A lot can change in one summer movie season: Around this time last year, Benedict Cumberbatch had yet to begin his 2013 big-screen victory tour, and Henry Cavill’s hairy chest was still for diehards only. Those two were just a few of last summer’s big breakouts — in Star Trek Into Darkness and Man of Steel, respectively — and the May-to-August period is ideal for minting new stars. Which up-and-comers will be making their mark this year? Here are eight whose names you should be learning pronto.
Hollywood is still suffering from a shortage of new leading men, and now that we’ve milked the Hemsworth brothers for all they’re worth, we’ve imported another young Australian, 24-year-old Brenton Thwaites, to make a go of it. The handsome Thwaites (who you may remember from his mostly shirtless turn in the Lifetime movie Blue Lagoon: The Awakening) is set to take this summer by storm, with key roles in three movies: He’s got the aged-up lead in the adaptation of The Giver, plays Prince Philip opposite Angelina Jolie in Maleficent, and gives good sci-fi as a college kid experimented on by aliens in The Signal. Sorry, young American actors: Brenton Thwaites is taking all your jobs.
Plenty of funny women have done their time in the Saturday Night Live salt mines with little to show for it, and you can add Jenny Slate to the show’s list of one-season wonders like Julia Louis-Dreyfus and Sarah Silverman. Even if SNL never quite knew what to do with her, Slate has proved herself since in projects like Kroll Show, Parks and Recreation, and Marcel the Shell With Shoes On, but she gets her best showcase yet in this summer’s abortion-themed rom-com Obvious Child, where she plays a frazzled stand-up comedian whose one-night stand gets a little bit complicated. Slate nails all her punch lines, but the real revelation is how quickly that croaky voice can make you cry.
You may have seen this boyish 20-year-old in the Carrie remake or in Divergent, but he’s got his first lead in the highly anticipated The Fault in Our Stars, adapted from John Green’s romantic novel. We already know he’s got chemistry with his co-star Shailene Woodley — disconcertingly, they play brother and sister in the Divergent franchise — but this is the sort of role that could rocket him to the romantic peaks that only Ryan Gosling and the boys from Twilight have recently known.
Shia LaBeouf and Megan Fox declined to come back for the fourth Transformers film, so Michael Bay decided to mint a couple of new stars: In addition to rising Irish actor Jack Reynor, 19-year-old Nicola Peltz (Bates Motel) was picked to headline the next Transformers trilogy as the series’ new female lead. She’ll star as Mark Wahlberg’s daughter in the Dinobot-laden Transformers: Age of Extinction, and let’s hope it does a sight better than Peltz’s last would-be blockbuster, the M. Night Shyamalan–directed adaptation of The Last Airbender.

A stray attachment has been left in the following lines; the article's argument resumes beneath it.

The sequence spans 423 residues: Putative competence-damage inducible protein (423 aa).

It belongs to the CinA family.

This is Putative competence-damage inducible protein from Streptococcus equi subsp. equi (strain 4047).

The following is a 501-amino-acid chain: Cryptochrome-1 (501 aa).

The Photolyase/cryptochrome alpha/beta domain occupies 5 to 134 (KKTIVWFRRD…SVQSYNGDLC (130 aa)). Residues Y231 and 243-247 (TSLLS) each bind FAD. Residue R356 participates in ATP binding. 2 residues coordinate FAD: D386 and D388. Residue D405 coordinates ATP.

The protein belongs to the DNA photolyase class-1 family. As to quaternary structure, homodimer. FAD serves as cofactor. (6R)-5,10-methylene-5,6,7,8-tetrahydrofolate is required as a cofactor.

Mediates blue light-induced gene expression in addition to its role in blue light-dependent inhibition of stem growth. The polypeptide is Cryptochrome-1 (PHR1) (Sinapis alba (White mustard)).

The 44-year-old Aussie has been around for a while, making the most of character-actor parts in films like Lawless and The Great Gatsby, but it wasn’t until his involving turn in Zero Dark Thirty — where he had the most sizable male part as Jessica Chastain’s co-interrogator — that Hollywood suddenly sat up and took notice. Can he lead a movie all by his lonesome? We’ll soon see: He just began shooting the Terminator reboot (where he’ll play John Connor), and this summer, he’s the face of the human resistance in Dawn of the Planet of the Apes, with fellow new recruits Keri Russell and Gary Oldman on his side.
Harvey Weinstein tussled with Snowpiercer director Bong Joon-ho about the running time of his sci-fi drama, threatening to cut twenty minutes out of the film (which is about the haves and have-nots aboard a futuristic bullet train) to make it more palatable for American audiences. Let’s be happy that Weinstein eventually backed down, because rumor has it that he wanted to slice sections pertaining to a lock-breaker (Song Kang-hu) and his drug-addicted daughter (Ko Asung) that give the movie much of its unique flavor. In particular, the 21-year-old Go — an English-speaking South Korean actress who also starred in Bong’s 2006 breakout The Host — is one of the movie’s spiky secret weapons.
For his first film role, Ellar Coltrane snagged a doozy: He’s the lead in Richard Linklater’s coming-of-age tale Boyhood, which Linklater shot in small installments for almost twelve years as Coltrane aged from 7 to 18. At first quiet and malleable, as his character ages, you can see Coltrane coming into his own, too, and when he starts to show personality, nerve, and a point of view as an actor, you’re as proud of his evolution as any parent possibly could be.
Listen, you’re a Vulture reader: You already know who Chris Pratt is, and you love him. (If these two statements are not true, get out now, you interloper.) Still, Pratt’s a relative unknown to the wider world — Parks and Recreation isn’t exactly a ratings smash — though that’s likely to change this summer with his charismatic turn in the next big Marvel movie, the space-set Guardians of the Galaxy. His role as Star-Lord was a highly coveted one in town, with the part tipped to have the same sort of breakout potential as Robert Downey Jr.’s lead in Iron Man, so very soon, Chris Pratt may not be your little secret anymore. (Start preparing some hipster proclamations: “I liked Chris Pratt back when he was just a chubby comedian!”)